New York City public schools were open again Friday, this time with a full slate of field trips, after-school programs and PSAL games scheduled as planned, though a hazardous travel advisory remained in effect.
Shoveling snow outside his Park Slope, Brooklyn home Friday, de Blasio made no apologies for his decision to keep schools open Thursday, despite the fury of many parents.
"What leaders do is make decisions and we make decisions that are never easy," said the mayor. "We make decisions with the information we have. With the information we had we did the right thing."
A day later, parents were still venting their frustration online with comments like, "He made a horrible, terrible mistake and needs to own up."
Another wrote, "I like him, but I think he was wrong."
But if fellow politicians thought the mayor was wrong, they hardly showed it, and seemed uncomfortable even sort of criticizing him.
"I think we need to re-evaluate the metrix and the standards by which we close schools and obviously we should err on the side of public safety," said the city's Public Advocate, Letitia James.
The decision to open schools Friday was not a surprise, one day after de Blasio and Schools Chancellor Carmen Farina came under intense criticism for keeping schools open on a day when fewer than 50 percent of students showed up. Farina drew particular ire by stating that it was a 'beautiful day.'
Families with busing questions should contact the Office of Pupil Transportation at 718-392-8855. As always, parents should exercise their own judgment with regard to their children.
Despite outrage from the head of the teachers union and many parents, de Blasio defended the decision at his Thursday news conference.
"So many families depend on their schools as a place for their kids to be during the day, a safe place where they are not only are taught, they get nutrition and they are safe from the elements," he said. "So many families have to go to work, the members of these families have to go to work, they do not have a choice, and they need a safe option for their kids. So as long as we know our kids can get to school safely, and we know we can operate our schools effectively, we make that decision...I want to emphasize it is a rare act, in fact...since 1978 I think our figures are, about 11 times schools have been closed in that time frame. So it is a rarity, and it's something we do not do lightly."
But the mayor and chancellor are now re-evaluating how they'll declare snow days in the future.
As to her 'beautiful day' comment, insiders called it bone-headed and insensitive, but the mayor Friday would not.
"I didn't make that comment but I respect my chancellor, look I think she was trying to say it had stopped snowing, it was starting to clear," said de Blasio.
Many parents took to social media to express their outrage, while the United Federation of Teachers condemned the decision in a statement from President Michael Mulgrew.
"I understand the desire to keep schools open," he said. "The only thing that trumps that is safety. Having students, parents and staff traveling in these conditions was unwarranted. It was a mistake to open schools today."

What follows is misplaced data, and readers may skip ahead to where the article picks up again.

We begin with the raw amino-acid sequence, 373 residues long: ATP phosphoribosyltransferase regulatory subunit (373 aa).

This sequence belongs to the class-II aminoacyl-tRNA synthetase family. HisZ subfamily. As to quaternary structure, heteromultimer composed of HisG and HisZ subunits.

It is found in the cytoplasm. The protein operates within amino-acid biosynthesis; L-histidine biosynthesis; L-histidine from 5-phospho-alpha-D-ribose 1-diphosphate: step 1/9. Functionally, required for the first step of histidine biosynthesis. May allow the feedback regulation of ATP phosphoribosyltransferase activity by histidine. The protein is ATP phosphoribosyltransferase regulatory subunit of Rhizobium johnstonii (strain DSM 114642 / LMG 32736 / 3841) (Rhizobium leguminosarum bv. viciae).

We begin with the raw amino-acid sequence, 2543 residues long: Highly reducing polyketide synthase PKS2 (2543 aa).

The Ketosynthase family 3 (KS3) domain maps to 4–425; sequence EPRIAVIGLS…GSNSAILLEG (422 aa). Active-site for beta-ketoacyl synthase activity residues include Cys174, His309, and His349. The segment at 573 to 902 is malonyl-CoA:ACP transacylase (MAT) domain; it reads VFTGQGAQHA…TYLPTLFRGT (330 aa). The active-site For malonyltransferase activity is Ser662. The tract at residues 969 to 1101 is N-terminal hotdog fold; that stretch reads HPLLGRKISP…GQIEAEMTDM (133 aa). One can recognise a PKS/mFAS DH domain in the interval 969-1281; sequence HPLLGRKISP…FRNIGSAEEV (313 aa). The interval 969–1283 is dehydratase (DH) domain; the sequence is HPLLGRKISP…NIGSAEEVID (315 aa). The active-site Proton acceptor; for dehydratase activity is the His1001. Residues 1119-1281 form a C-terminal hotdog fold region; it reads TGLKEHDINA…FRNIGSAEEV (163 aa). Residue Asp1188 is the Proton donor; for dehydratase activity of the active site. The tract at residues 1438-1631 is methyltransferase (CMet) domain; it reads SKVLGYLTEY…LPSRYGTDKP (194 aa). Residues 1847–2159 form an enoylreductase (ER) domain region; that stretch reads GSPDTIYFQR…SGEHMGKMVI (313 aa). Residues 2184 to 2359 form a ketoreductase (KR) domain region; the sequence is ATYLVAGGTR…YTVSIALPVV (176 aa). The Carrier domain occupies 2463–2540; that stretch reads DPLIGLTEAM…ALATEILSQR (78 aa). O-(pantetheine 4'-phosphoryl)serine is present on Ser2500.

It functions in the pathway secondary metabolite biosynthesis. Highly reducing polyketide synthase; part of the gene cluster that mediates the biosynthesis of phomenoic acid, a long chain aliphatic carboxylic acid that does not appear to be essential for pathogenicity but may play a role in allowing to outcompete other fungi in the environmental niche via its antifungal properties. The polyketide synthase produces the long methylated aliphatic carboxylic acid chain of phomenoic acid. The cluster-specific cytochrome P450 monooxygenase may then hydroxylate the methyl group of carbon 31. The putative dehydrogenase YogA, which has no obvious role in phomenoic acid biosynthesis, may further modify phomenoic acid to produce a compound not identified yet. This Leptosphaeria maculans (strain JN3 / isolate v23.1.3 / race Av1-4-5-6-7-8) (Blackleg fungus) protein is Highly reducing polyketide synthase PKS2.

Assemblywoman Nicole Malliotakis also issued a statement critical of the decision.
"The City of New York got it wrong today," she said. "The decision by Chancellor Farina to keep all public schools open was misguided. The visibility and weather conditions are very poor and the safety of New York's students should be paramount when making a decision on school closures. Keeping schools open and expecting children to travel through heavy snow, sleet and ice at the same time the City is urging residents to stay off the road is nonsensical. Additionally, when making future decisions on school closures, the City should take into account the plight of the outer boroughs that have less transit options and many secondary and tertiary roads that take much longer to be plowed during a heavy snowfall as today's."
Farina was on the defensive, saying "Damned if you do, damned if you don't." She said the decision is ultimately up to parents, but she has to keep students' best interest in mind.
"If people can go to work, then kids can to school," she said. "Many of our kids don't get a hot lunch and, in many cases breakfast, unless they go to school. So it's still a parent's decision whether they send their kids to school or not. My decision is where the kids are safest and the most taken care of, and the answer to that is in schools."
Farina called herself the snow chancellor, with just five weeks under her belt and a third snow emergency. She said it was a third tough call whether to keep more than a million kids home from school, but one that had to be made.
"If we started taking snow days every time it was likely, we'd already be regressing at least five days worth," she said. "We know, particularly in the younger grades, that for every day children are not in school, they regress two days worth of education."
The harshest criticism came for her comments on the conditions outside, which will likely be remembered for years.
"It has totally stopped snowing," she said. "It is absolutely a beautiful day out there right now."